FDA-Approved Medications: New Data on Previously Approved Medications: Oral Medications
Company: EMD Serono
- 3.5 mg/kg divided into two yearly treatment courses of 1.75 mg/kg
- Approved in 2019 for relapsing forms of MS
Mavenclad® (cladribine) is an antimetabolite that reduces the number of lymphocytes, which are white blood cells that are part of the immune system. It long has been used to treat hairy cell leukemia, and regulatory authorities in other countries approved it to treat MS several years before the FDA granted its approval in 2019. The FDA acted later than other regulatory agencies in part because of concerns about Mavenclad potentially increasing the risk of cancer in some patients. Indeed, the prescribing information for Mavenclad includes a boxed warning that the medication may increase risk for malignancy, adding that clinicians should weigh the benefits and risks of treatment on an individual basis, considering a patient’s specific history of, or risks for, cancer.
The prescribing information also notes that, due to its safety profile, “use of Mavenclad is generally recommended for those who have had an inadequate response to, or are unable to tolerate, an alternate drug indicated for treatment of MS.” Mavenclad also is contraindicated in pregnant women, and in men and women of reproductive potential who do not plan to use effective contraception. This contraindication stems from concerns about potential birth defects.44
However, new findings provide reassuring news regarding both the safety of Mavenclad and its ability to slow disease progression in people with MS.
Researchers reviewed safety data for 211 patients who received between one and three cycles of Mavenclad. The patients had either relapsing-remitting or progressive MS, and showed disease activity based on magnetic resonance imaging (MRI) scans and measurement of neurofilament light chains (NfL) in cerebrospinal fluid. Patients received three to four 10-mg Mavenclad doses at the start of the study, plus as many as three more 10-mg doses five weeks later if their lymphocytes (a type of infection-fighting white blood cell) were at normal levels. Mavenclad can diminish lymphocytes to dangerously low levels; the manufacturer advises regular blood testing before and during treatment.44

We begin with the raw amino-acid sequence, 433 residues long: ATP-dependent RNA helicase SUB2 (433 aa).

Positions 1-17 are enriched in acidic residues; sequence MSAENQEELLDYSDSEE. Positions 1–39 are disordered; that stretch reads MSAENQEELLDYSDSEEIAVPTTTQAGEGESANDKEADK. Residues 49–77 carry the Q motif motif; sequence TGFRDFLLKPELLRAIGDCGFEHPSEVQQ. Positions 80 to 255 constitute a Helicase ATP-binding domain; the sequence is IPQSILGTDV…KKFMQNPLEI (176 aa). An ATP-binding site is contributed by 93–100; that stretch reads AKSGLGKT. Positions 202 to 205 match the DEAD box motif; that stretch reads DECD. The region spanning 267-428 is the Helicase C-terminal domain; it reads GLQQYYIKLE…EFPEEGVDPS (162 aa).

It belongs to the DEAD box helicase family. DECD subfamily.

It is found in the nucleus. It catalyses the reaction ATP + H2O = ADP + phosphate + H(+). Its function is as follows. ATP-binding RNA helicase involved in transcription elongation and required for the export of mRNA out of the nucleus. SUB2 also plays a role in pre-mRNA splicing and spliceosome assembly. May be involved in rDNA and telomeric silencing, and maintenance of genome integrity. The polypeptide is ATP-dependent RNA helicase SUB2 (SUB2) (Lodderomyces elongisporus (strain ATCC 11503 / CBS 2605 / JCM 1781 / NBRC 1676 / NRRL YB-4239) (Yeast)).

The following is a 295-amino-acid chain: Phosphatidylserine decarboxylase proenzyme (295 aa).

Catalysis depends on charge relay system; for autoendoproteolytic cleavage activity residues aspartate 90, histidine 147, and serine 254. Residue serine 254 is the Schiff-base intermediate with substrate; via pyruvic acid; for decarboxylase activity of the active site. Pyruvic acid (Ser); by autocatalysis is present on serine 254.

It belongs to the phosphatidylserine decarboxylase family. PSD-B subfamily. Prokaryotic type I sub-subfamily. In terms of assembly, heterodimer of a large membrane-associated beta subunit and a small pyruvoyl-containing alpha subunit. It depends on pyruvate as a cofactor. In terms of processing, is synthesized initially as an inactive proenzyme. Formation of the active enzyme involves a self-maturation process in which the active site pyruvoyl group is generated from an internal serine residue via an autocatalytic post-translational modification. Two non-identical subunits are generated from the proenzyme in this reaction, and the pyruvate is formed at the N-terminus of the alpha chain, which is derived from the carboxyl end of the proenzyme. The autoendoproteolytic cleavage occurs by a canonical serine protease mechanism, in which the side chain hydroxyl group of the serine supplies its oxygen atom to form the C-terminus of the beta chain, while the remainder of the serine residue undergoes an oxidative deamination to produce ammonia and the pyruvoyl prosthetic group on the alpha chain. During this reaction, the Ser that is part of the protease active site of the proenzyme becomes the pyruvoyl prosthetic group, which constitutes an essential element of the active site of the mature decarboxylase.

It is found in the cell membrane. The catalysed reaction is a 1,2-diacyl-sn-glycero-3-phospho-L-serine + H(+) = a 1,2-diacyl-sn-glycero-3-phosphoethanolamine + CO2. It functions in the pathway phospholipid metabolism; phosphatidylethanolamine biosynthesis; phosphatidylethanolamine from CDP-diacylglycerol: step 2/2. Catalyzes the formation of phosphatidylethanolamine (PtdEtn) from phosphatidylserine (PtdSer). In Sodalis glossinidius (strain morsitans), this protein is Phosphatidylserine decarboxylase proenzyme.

A total of 154 patients completed another cycle of treatment 11 months after the initial cycle. Overall, Mavenclad was well tolerated. Severe lymphopenia (shortage of lymphocytes) occurred in less than 3% of participants, and 12 patients had skin reactions that resolved shortly after treatment. One patient survived a heart attack, and another was diagnosed with breast cancer. Two patients died, but neither death was believed by investigators to be medication-related.
Mavenclad also showed efficacy in slowing MS disease progression. The rate of no evidence of disease activity (NEDA) was 71% among patients with RRMS, and the rate of no evidence of progression or active disease (NEPAD) was 38% among patients with progressive MS. Of 23 patients with elevated NfL initially, 22 had normal levels at follow-up.45